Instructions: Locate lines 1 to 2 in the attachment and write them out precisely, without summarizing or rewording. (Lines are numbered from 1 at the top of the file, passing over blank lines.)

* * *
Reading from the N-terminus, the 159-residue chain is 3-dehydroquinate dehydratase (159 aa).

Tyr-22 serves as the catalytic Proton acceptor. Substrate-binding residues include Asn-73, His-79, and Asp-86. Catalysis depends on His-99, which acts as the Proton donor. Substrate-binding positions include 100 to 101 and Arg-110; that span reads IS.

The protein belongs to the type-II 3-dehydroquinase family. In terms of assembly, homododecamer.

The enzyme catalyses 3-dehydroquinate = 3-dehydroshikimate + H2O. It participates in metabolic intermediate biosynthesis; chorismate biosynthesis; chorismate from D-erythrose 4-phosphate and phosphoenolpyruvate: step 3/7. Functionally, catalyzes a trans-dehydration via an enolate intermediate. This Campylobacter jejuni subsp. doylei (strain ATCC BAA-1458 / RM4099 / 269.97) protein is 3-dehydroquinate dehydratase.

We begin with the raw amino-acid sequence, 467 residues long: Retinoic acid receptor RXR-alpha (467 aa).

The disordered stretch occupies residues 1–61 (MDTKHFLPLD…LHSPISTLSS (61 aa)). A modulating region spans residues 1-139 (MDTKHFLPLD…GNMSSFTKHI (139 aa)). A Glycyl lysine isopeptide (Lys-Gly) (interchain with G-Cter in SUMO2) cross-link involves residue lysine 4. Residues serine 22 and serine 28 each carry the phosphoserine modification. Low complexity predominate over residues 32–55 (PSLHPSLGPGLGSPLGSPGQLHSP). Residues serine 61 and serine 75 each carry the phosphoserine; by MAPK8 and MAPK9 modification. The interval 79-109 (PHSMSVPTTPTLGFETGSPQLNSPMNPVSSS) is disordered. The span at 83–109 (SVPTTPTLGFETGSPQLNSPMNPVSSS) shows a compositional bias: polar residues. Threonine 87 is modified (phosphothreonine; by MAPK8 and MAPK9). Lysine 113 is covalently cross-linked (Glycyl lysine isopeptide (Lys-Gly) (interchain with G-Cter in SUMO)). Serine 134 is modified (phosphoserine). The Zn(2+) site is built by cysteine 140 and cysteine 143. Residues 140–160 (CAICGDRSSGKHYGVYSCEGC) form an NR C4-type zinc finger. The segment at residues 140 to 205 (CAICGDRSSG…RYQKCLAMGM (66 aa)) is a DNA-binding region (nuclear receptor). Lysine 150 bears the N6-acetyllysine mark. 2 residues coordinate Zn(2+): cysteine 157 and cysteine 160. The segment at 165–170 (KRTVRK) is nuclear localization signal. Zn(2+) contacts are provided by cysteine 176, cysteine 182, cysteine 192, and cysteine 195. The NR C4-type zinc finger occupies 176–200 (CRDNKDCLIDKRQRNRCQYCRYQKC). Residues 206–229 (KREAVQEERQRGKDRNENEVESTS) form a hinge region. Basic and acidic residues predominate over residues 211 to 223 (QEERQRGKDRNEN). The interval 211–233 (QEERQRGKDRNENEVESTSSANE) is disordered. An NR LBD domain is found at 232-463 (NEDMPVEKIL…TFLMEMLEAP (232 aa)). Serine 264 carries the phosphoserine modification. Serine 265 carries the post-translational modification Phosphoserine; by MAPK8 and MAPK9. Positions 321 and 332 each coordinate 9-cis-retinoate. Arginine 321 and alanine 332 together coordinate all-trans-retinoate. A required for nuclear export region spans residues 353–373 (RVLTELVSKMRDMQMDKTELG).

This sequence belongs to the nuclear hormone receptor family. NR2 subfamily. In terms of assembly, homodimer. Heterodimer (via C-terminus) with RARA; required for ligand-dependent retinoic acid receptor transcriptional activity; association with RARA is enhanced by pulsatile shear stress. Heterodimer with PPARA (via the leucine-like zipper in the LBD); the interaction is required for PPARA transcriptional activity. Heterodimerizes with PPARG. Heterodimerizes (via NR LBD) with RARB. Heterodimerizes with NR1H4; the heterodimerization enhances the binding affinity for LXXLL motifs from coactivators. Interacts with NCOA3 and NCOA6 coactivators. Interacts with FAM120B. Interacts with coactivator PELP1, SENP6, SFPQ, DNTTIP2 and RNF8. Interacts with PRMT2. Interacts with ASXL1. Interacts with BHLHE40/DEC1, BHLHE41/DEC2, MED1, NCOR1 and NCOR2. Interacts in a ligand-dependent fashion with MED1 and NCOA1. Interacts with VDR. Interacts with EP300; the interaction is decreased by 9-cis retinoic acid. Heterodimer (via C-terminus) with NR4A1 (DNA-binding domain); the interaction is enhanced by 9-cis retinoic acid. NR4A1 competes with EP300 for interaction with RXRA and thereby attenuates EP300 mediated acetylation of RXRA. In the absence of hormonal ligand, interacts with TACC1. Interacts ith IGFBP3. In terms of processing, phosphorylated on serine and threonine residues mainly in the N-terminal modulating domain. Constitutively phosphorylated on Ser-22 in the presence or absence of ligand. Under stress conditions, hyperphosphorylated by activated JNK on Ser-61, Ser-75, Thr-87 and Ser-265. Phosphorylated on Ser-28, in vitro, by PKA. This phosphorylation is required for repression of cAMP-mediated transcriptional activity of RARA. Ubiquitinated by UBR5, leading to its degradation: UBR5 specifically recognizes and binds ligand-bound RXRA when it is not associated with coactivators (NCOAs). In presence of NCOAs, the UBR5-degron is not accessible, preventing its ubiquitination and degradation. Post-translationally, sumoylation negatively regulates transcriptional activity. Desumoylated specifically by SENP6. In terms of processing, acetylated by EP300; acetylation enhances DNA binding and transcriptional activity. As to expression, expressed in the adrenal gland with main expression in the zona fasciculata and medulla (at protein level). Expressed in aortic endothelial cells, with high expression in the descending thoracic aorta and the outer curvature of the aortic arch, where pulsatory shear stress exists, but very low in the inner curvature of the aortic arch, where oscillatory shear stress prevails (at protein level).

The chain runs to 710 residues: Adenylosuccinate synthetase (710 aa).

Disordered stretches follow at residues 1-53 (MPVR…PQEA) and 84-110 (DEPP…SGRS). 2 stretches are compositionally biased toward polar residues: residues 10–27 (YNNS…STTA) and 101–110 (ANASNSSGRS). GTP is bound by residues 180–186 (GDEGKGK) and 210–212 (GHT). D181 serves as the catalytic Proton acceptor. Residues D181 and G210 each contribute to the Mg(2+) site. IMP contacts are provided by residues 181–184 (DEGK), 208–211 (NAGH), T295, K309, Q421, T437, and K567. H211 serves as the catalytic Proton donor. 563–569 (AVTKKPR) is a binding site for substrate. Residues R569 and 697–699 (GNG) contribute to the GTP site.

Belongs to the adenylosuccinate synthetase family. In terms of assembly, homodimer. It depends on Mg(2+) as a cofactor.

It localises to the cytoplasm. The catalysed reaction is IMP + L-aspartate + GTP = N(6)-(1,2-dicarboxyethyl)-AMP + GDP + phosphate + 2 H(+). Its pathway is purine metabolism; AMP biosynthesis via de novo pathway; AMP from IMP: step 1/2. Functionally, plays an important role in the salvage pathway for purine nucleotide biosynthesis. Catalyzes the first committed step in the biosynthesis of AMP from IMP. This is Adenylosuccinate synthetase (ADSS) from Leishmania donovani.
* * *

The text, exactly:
Reading from the N-terminus, the 159-residue chain is 3-dehydroquinate dehydratase (159 aa).

Tyr-22 serves as the catalytic Proton acceptor. Substrate-binding residues include Asn-73, His-79, and Asp-86. Catalysis depends on His-99, which acts as the Proton donor. Substrate-binding positions include 100 to 101 and Arg-110; that span reads IS.